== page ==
Tuesday, 18 March 2014

13th Age

Sorry – no game development stuff.  Giant stone head I’ve stopped work on and coffeehouse is going nowhere at the moment.  Maybe I’m more of a game design consultant or critic then a game designer?  That would be depressing….

Anyway – so I’m going to talk about a role-playing game because that is what is currently taking up most of my game related brain power.  Warning we’ve had two a bit sessions so far – so my opinions around session 10 might be very different.

13th Age

It’s been a while since I ran any RPG – and I keep looking at indy games and somehow I just find myself not wanting to run them.  The setting grates, or the rule are odd, or the rules are to complicated and I would need to do the heavy lifting. 

Then a chance comment made me look at reviews of 13th age which turned into flicking through a copy in Travelling Man which turned into buying it which turned into looking forwards to running it which turned into actually running it.

 The best description of 13th Age is that it is the unholy love child of D&D 4th Edition and a story focused indie RPG that wants to recreate the very best of the D&D games you played in your youth but with a games system designed to make that happen as opposed to one you can make work if you work around a lot of the rules.

So it’s very D&D based in that it provides the classic stats, levels, hit points, and rolling a d20 to hit and a bunch of dice for damage.  It takes its main inspiration from 4th edition with characters picking from a list of class talents, feats and powers that have clear game effects.  In fact the whole things is  gamist rather then simulationist – the question ‘is this realistic’ is not important.  However in my opinion it avoids the most common complaint about 4thEdition D&D (it’s a board game) not least by removing the gridded map and counting out movement portion.  So combat was crunchy but reasonably swift with a touch of “I’ll just roll to attack” but just a touch and that might be low level. 
The result leaves a game of decent tactical weight and rules crunch  that  so far has done a good job of providing challenging and interesting fights which is what you want for old school D&D.  It’s an attritional system – fights are about whittling down the players making them use up there recoveries and there one shot abilities so that the challenge creeps upwards and upwards as they head towards a confrontation…...

That what it has taken from its 4th Edition parent – but it’s also taken a lot from its indie game roots.

It’s created a lovely simple mechanic that means your players start off on the back foot but build towards success – just like big damn hero’s should.  The escalation dice – starts at 0 and at the end of turn 1 it hits the table with a value of 1.  The players add that to all there hit roles – which is why the bad guys have pretty impressive resistance – so you might want to save that big spell till things look desperate and the dice is high.  It’s a lovely idea with the rule book outlining how you can play with the concept to create effects in your players for example renforcements arrive – players start losing – drop the dice back down again!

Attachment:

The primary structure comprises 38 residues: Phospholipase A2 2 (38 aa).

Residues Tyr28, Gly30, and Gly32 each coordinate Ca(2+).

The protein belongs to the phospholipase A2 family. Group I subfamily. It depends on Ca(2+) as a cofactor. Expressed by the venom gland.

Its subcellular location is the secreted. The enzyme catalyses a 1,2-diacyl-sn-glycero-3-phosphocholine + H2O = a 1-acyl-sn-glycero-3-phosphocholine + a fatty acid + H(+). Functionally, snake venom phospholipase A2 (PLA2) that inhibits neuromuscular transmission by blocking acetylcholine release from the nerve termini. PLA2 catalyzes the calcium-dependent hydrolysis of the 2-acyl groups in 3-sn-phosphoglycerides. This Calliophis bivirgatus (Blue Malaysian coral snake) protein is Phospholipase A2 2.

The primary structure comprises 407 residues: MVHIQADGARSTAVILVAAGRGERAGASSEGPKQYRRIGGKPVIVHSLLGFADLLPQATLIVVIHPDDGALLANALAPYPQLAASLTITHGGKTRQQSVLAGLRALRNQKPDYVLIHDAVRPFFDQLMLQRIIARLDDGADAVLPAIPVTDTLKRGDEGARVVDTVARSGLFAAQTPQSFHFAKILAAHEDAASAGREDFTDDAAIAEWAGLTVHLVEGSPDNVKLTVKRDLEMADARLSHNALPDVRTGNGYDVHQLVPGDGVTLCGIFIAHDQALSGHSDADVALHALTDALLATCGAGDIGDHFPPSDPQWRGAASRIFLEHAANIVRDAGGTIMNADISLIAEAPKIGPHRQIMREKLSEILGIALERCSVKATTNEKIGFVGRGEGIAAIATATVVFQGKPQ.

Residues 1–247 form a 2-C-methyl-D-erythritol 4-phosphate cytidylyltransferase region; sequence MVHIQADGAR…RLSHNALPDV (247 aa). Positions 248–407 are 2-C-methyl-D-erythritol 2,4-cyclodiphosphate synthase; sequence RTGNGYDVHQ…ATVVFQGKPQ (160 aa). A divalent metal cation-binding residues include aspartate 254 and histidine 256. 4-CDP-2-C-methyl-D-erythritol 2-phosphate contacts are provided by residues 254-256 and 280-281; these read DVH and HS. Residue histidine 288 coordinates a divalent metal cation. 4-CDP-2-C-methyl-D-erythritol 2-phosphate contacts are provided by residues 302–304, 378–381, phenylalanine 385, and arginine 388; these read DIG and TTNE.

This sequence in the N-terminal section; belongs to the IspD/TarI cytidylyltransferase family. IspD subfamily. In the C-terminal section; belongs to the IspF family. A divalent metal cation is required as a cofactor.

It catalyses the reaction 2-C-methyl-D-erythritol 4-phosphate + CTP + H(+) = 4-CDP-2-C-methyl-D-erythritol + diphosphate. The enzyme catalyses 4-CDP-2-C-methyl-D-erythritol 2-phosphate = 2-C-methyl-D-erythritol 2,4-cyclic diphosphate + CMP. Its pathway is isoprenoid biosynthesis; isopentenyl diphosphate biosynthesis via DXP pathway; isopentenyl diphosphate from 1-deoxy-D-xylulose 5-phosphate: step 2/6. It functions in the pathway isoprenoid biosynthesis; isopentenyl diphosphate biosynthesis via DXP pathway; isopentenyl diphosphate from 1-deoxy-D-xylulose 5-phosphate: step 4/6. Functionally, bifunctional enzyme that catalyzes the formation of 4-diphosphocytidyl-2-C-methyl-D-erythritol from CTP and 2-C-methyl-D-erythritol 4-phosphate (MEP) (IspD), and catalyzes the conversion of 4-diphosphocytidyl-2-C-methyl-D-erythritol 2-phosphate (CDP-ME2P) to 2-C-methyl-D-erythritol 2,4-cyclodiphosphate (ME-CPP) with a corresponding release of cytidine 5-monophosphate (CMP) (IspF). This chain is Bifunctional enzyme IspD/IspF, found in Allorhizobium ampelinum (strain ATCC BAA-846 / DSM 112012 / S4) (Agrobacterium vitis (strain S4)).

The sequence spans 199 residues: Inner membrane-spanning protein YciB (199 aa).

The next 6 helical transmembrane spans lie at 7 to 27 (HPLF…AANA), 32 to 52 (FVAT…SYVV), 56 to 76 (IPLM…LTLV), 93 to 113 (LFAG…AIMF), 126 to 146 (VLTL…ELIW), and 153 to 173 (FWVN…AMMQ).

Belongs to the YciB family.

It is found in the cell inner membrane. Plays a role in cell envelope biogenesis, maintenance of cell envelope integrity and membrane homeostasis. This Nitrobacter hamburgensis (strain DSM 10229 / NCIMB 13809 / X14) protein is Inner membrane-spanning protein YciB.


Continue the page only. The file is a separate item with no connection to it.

Gone are a clumsy set of skills that never felt quite right for D&D and they have been replaced back backgrounds. Just describe bits of your characters background and spend some of your eight points and your away.  No looking anything up – just a player explaining why that background is the right one for solving this problem.  This immediately starts making your character feel like a character and not a set of sets.

You need to define “one unique thing” about your character.  Something about you that is true about you – and so turns out to be true about the world.  The first chapter in your heroic story is how they describe it.  Some of them are big things and some of them are little things – but again they make you come alive.  But they also make the background come alive – because the background is designed to be vague – open with opportunities but actually missing a lot of detail.  As you play those details get decided – a process that starts with your backgrounds and your one unique thing.
And one final big story telling touch – there are 13 big powerful NPC’s called Icons who represent the movers and shakers of the world from the Archmage to the Prince of Shadows to the Litch King.  Players align themselves with or against these forces and then at the start of the game roll some dice to see what Icons are making an appearance in this story……  Is it the three or the ork lord you’ll be opposing?  Will the arch druid or the Priestess assist you?  And just how will your terrible relationship with the elf queen complicate your life this week…..  This has the prospect of being great but it’s the bit of the game I’m struggling to insert in the way I’d like.  If the great golden wyrm links you up with the other players – is that really you getting an advantage or the GM just making it all work?  And making your interactions ‘positive but complicating’ I’m finding hard to make work.  However I’m hopeful……

The rule book is also written in an open style which manages to give you permission to change and amend the rules in a way that other games don’t.  I mean other games say you can but by having the two writers explain the different rules they use for this – it really make it comes home.
For me at least this system has a lot of potential – it’s got a system that provides tactical crunch so fights matter – it’s got improv so there is no point planning to much – it’s got story telling elements that encourage your players to make the world feel alive – and most of all it allows you and your players to set your tone.  I mean the arrival of an ‘intimate entertainer of unknown gender of the two sided coin’ in my game already means the world stranger then I suspect.  And were still not sure what exactly the two sided coin is…….